The Economist wrote about The Dunbar Number and then a chat with Facebook’s in house sociologist, Cameron Marlow.
Dunbar’s number is the number of people we can keep track of in our head. Or, I prefer, our heart. Not everyone fits there. So when I look at someone walking towards me, I think “Oh gosh, I know them, isn’t that… “. And I figure out the social associations – where I last saw them, who are the mutual friends, fight/flight/hug, whateves. For the people outside of our Dunbar number – the one’s we know less well – it takes a few seconds to compute. Faces, names don’t come so readily. Well, not at my advanced age anyway. But when I look at someone within my Dunbar circle, say, my sister, I know immediately who she is, what she likes, our connections, the fact that she lost my first teddy bear, and her first gollywog at a park, that she always says she hates things that I like, that together we fight like cat and dog but unite us against a third person and whoaaaah! Y’know, normal stuff.
What also struck Dr Marlow, however, was that the number of people on an individual’s friend list with whom he (or she) frequently interacts is remarkably small and stable. The more “active” or intimate the interaction, the smaller and more stable the group.
Thus an average man—one with 120 friends—generally responds to the postings of only seven of those friends by leaving comments on the posting individual’s photos, status messages or “wall”. An average woman is slightly more sociable, responding to ten. When it comes to two-way communication such as e-mails or chats, the average man interacts with only four people and the average woman with six. Among those Facebook users with 500 friends, these numbers are somewhat higher, but not hugely so. Men leave comments for 17 friends, women for 26. Men communicate with ten, women with 16.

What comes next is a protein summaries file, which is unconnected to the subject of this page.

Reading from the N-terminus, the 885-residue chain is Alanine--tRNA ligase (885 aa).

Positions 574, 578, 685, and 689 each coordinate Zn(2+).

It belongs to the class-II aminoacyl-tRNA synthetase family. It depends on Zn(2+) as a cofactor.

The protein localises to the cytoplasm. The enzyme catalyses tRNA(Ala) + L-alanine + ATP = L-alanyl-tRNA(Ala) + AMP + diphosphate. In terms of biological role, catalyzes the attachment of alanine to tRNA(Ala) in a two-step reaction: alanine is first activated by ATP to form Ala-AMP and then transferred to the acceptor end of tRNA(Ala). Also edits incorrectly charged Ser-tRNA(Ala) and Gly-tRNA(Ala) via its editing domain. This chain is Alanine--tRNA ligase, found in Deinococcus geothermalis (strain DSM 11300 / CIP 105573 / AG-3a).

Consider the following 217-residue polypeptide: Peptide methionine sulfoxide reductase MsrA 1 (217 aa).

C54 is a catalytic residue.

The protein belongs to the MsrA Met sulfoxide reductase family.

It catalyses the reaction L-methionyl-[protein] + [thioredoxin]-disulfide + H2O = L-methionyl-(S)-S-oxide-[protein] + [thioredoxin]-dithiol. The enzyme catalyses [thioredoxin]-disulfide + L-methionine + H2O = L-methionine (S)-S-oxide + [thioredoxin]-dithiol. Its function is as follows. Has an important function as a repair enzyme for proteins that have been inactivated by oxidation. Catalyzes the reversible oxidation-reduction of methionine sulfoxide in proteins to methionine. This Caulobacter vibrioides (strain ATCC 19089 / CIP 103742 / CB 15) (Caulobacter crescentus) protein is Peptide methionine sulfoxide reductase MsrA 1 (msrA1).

What mainly goes up, therefore, is not the core network but the number of casual contacts that people track more passively. This corroborates Dr Marsden’s ideas about core networks, since even those Facebook users with the most friends communicate only with a relatively small number of them.
Put differently, people who are members of online social networks are not so much “networking” as they are “broadcasting their lives to an outer tier of acquaintances who aren’t necessarily inside the Dunbar circle,” says Lee Rainie, the director of the Pew Internet & American Life Project, a polling organisation. Humans may be advertising themselves more efficiently. But they still have the same small circles of intimacy as ever.
Once again, “social networks” does not mean “friends networks” or “party networks” it means “society networks”. We connect to people we are interested in observing, reading about, being linked to, finding out stuff, not necessarily chatting with. If social networks really are the next generation of society news, then we as interested in reading their Facebook stuff as we are reading about them in a newspaper.
If the boss has trouble relating to social media or online communities – people wasting time online – try calling them customer networks. After all, chances are that your friends/followers will be more interested in links you send out or conversations they observe you having online than always jumping in themselves.